Loeys-Dietz Syndrome Defined

Loeys-Dietz syndrome is a genetic disorder of the body’s connective tissue. It has some features in common with Marfan syndrome, but it also has some important differences.

People with Loeys-Dietz syndrome features need to see a doctor who knows about the condition to decide if they have the disorder; often this will be a medical geneticist.

It is very important that people with Loeys-Dietz syndrome get an early and correct diagnosis so they can get the right treatment.

What causes Loeys-Dietz syndrome?

Loeys-Dietz syndrome is caused by a genetic mutation of either one of the two genes that tell the body how to make proteins, including the proteins in connective tissue.

These genes are called transforming growth factor beta-receptor 1 (TGFβR1) and transforming growth factor beta-receptor 2 (TGFβR2).

When either of these genes has a mutation, growth and development of the body’s connective tissue and other body systems is disrupted, leading to the signs and symptoms of Loeys-Dietz syndrome.

What are the key features of Loeys-Dietz syndrome?

Because connective tissue is found throughout the body, Loeys-Dietz syndrome features can occur throughout the body, too, including the heart, blood vessels, bones, joints, skin, and internal organs such as the intestines, spleen, and uterus.

One of the key features of Loeys-Dietz syndrome is an enlargement of the aorta, the large blood vessel that carries blood from the heart to the rest of the body.

The aorta can weaken and stretch, causing a bulge in the blood vessel wall (an aneurysm). Stretching of the aorta may also lead to a sudden tearing of the layers in the aorta wall (aortic dissection).

This is a life-threatening complication that can occur without warning. In Loeys-Dietz syndrome, aneurysms and dissections also can occur in arteries other than the aorta.

Symptoms, Characteristics of Loeys-dietz Syndrome

Those affected of LDS are expected to suffer from the development of aortic aneurysms.

The common features of the syndrome would involve the cardiovascular system, integumentary system, skeletal system and part of the digestive system. The following are the enumerated manifestations of the condition:

  • Aortic aneurysm is the most prominent presentation of LDS.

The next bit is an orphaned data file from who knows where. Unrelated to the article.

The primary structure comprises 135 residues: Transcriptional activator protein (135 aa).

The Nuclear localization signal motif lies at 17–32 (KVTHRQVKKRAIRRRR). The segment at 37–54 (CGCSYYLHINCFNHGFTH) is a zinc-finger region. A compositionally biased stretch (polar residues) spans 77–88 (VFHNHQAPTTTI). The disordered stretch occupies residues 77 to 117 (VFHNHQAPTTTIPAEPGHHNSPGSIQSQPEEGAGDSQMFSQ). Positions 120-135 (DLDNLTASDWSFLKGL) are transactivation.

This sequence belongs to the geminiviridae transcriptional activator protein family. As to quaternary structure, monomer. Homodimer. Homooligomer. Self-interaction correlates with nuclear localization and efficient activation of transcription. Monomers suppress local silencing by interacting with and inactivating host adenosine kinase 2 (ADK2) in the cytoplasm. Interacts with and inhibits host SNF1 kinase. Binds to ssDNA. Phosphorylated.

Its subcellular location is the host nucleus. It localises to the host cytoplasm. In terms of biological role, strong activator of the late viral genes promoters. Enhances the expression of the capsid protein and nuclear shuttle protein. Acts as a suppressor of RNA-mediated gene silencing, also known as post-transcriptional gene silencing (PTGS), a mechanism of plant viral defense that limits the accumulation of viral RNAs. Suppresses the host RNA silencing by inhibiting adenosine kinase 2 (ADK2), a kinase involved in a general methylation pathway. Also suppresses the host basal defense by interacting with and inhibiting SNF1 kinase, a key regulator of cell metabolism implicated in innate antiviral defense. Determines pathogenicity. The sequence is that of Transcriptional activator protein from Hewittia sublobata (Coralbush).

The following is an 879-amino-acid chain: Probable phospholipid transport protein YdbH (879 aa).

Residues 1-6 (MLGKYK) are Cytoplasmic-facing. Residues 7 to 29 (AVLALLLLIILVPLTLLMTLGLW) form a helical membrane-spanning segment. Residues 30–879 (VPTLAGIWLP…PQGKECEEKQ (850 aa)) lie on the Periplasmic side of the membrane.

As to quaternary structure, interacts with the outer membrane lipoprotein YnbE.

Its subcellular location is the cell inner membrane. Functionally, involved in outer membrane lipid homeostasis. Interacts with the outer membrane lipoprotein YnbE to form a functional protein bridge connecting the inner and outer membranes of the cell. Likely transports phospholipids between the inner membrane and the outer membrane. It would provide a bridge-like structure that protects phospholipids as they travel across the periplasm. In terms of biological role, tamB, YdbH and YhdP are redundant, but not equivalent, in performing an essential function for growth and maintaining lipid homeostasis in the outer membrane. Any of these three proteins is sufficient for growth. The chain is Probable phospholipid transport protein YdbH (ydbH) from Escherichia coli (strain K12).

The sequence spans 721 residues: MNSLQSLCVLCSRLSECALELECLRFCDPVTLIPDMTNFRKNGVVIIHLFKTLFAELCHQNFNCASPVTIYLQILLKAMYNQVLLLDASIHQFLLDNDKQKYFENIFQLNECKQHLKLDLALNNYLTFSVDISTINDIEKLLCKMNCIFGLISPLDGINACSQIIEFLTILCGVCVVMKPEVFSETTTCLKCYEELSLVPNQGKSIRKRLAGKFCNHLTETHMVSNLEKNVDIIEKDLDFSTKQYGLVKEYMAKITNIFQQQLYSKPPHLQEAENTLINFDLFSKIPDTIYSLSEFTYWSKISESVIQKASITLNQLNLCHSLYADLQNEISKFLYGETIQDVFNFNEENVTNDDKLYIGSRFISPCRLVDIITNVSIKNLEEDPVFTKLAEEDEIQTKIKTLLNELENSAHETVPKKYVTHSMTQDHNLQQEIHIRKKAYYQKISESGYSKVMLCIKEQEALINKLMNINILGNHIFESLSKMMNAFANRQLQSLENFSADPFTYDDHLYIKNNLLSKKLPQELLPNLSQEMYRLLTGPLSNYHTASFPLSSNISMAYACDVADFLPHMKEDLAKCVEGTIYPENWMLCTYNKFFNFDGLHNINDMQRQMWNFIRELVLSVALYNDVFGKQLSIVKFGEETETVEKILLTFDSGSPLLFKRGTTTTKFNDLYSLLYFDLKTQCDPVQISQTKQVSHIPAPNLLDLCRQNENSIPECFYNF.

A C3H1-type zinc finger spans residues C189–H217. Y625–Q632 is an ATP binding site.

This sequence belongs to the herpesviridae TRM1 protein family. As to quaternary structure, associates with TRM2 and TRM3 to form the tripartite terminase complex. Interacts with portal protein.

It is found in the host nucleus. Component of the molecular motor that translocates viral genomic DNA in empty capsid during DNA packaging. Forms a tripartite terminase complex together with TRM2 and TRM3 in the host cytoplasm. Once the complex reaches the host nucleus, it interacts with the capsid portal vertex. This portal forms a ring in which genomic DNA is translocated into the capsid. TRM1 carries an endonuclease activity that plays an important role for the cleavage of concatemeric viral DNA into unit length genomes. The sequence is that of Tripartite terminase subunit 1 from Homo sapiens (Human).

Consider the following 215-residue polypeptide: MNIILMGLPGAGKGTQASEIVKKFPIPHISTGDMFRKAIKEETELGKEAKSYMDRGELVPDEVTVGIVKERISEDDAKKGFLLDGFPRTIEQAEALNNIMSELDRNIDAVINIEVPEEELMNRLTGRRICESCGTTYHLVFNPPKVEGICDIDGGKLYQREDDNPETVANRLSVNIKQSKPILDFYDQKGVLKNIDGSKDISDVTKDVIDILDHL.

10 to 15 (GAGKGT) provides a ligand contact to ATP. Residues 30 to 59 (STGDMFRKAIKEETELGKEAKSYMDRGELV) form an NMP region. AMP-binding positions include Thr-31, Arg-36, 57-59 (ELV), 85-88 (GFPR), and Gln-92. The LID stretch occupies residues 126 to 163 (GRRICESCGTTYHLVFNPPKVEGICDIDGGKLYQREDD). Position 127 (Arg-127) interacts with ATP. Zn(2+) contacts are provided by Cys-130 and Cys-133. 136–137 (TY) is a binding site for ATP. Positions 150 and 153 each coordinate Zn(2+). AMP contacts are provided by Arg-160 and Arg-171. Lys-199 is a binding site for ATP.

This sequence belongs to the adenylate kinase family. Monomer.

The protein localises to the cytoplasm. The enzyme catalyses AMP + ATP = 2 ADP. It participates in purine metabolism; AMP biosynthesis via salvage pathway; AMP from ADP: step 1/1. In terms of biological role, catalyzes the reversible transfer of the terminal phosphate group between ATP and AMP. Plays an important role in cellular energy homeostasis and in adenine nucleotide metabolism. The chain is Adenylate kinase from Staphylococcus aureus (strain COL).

• There is a possibility that the aortic aneurysm shall develop to dissection, meaning there shall be tearing of the aortic wall. This entails emergency medical help.
  • Scoliosis is identified from patients.
  • Joints are observed to be flexible.
  • Arterial tortuosity is identified. This is characterized by the elongation and easy twisting of the arteries.
  • Wide-spaced eyes are observed on patients. This is medically known as hypertelorism.
  • Additional heart conditions are noted. Heart murmurs are likely to be observed in a physical examination.
  • Integumentary system: there is easy bruising and the skin texture is known to be soft and may be translucent.
  • Stomach difficulties are experienced by the affected. There shall be decrease or affectation of the digestion process. Diarrhea episodes are noted, too. In severe cases, gastrointestinal bleeding is also a manifestation.
  • Osteoporosis.
  • Cleft palate is also noted.

Other features of Loeys-Dietz syndrome include:


  • Arteries that twist and wind (arterial tortuosity)
  • Heart defects at birth (atrial septal defect, patent ductus arteriosis, bicuspid aortic valve)

Eyes, Head and Neck

  • Widely-spaced eyes (hypertelorism)
  • White of the eye looks blue or gray
  • Wide or split uvula (the tissue that hangs down in the back of the throat)
  • Cleft palate
  • Instability or malformation of the spine in the neck


  • Easy bruising, wide scars, soft skin texture, and translucent skin (when it looks almost see-through)